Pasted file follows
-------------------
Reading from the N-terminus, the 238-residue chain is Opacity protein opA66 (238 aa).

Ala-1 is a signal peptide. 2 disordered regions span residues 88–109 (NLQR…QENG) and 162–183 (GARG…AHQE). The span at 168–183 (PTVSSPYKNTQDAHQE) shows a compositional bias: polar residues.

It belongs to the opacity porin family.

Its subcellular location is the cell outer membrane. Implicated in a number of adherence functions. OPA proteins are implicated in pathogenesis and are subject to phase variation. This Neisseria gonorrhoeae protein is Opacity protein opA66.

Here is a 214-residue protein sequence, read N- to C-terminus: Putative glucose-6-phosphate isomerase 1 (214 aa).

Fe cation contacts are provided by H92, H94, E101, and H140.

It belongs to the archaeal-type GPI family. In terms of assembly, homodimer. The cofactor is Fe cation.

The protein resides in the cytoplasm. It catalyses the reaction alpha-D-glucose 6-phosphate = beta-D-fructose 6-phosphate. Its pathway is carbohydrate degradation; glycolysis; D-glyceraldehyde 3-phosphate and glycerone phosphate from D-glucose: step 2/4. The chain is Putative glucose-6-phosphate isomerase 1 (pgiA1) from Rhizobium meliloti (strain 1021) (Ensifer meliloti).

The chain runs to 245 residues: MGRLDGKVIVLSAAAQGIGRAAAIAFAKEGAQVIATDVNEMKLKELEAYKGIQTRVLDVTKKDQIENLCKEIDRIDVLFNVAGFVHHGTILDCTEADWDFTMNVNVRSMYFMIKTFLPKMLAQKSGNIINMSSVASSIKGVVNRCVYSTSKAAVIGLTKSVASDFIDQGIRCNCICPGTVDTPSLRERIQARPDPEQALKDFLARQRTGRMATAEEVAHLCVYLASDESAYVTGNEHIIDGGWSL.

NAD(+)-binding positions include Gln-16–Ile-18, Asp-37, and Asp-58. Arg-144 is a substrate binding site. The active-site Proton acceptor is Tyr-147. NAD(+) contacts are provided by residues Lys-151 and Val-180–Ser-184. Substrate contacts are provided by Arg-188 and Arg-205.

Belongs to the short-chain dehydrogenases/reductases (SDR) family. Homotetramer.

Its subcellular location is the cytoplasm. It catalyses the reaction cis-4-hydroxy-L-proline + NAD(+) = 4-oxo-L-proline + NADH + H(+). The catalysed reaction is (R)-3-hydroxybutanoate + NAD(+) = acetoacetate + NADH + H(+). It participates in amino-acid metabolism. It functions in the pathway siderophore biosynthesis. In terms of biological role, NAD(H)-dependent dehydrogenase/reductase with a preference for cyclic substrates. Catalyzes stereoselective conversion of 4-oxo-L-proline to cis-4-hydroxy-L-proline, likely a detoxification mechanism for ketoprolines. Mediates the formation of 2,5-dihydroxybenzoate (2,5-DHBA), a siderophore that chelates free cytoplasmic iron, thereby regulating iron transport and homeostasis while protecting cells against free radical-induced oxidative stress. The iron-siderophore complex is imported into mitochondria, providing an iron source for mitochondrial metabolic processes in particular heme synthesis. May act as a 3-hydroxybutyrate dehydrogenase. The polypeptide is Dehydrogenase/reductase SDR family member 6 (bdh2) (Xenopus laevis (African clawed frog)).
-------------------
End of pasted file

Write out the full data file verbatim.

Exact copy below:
Reading from the N-terminus, the 238-residue chain is Opacity protein opA66 (238 aa).

Ala-1 is a signal peptide. 2 disordered regions span residues 88–109 (NLQR…QENG) and 162–183 (GARG…AHQE). The span at 168–183 (PTVSSPYKNTQDAHQE) shows a compositional bias: polar residues.

It belongs to the opacity porin family.

Its subcellular location is the cell outer membrane. Implicated in a number of adherence functions. OPA proteins are implicated in pathogenesis and are subject to phase variation. This Neisseria gonorrhoeae protein is Opacity protein opA66.

Here is a 214-residue protein sequence, read N- to C-terminus: Putative glucose-6-phosphate isomerase 1 (214 aa).

Fe cation contacts are provided by H92, H94, E101, and H140.

It belongs to the archaeal-type GPI family. In terms of assembly, homodimer. The cofactor is Fe cation.

The protein resides in the cytoplasm. It catalyses the reaction alpha-D-glucose 6-phosphate = beta-D-fructose 6-phosphate. Its pathway is carbohydrate degradation; glycolysis; D-glyceraldehyde 3-phosphate and glycerone phosphate from D-glucose: step 2/4. The chain is Putative glucose-6-phosphate isomerase 1 (pgiA1) from Rhizobium meliloti (strain 1021) (Ensifer meliloti).

The chain runs to 245 residues: MGRLDGKVIVLSAAAQGIGRAAAIAFAKEGAQVIATDVNEMKLKELEAYKGIQTRVLDVTKKDQIENLCKEIDRIDVLFNVAGFVHHGTILDCTEADWDFTMNVNVRSMYFMIKTFLPKMLAQKSGNIINMSSVASSIKGVVNRCVYSTSKAAVIGLTKSVASDFIDQGIRCNCICPGTVDTPSLRERIQARPDPEQALKDFLARQRTGRMATAEEVAHLCVYLASDESAYVTGNEHIIDGGWSL.

NAD(+)-binding positions include Gln-16–Ile-18, Asp-37, and Asp-58. Arg-144 is a substrate binding site. The active-site Proton acceptor is Tyr-147. NAD(+) contacts are provided by residues Lys-151 and Val-180–Ser-184. Substrate contacts are provided by Arg-188 and Arg-205.

Belongs to the short-chain dehydrogenases/reductases (SDR) family. Homotetramer.

Its subcellular location is the cytoplasm. It catalyses the reaction cis-4-hydroxy-L-proline + NAD(+) = 4-oxo-L-proline + NADH + H(+). The catalysed reaction is (R)-3-hydroxybutanoate + NAD(+) = acetoacetate + NADH + H(+). It participates in amino-acid metabolism. It functions in the pathway siderophore biosynthesis. In terms of biological role, NAD(H)-dependent dehydrogenase/reductase with a preference for cyclic substrates. Catalyzes stereoselective conversion of 4-oxo-L-proline to cis-4-hydroxy-L-proline, likely a detoxification mechanism for ketoprolines. Mediates the formation of 2,5-dihydroxybenzoate (2,5-DHBA), a siderophore that chelates free cytoplasmic iron, thereby regulating iron transport and homeostasis while protecting cells against free radical-induced oxidative stress. The iron-siderophore complex is imported into mitochondria, providing an iron source for mitochondrial metabolic processes in particular heme synthesis. May act as a 3-hydroxybutyrate dehydrogenase. The polypeptide is Dehydrogenase/reductase SDR family member 6 (bdh2) (Xenopus laevis (African clawed frog)).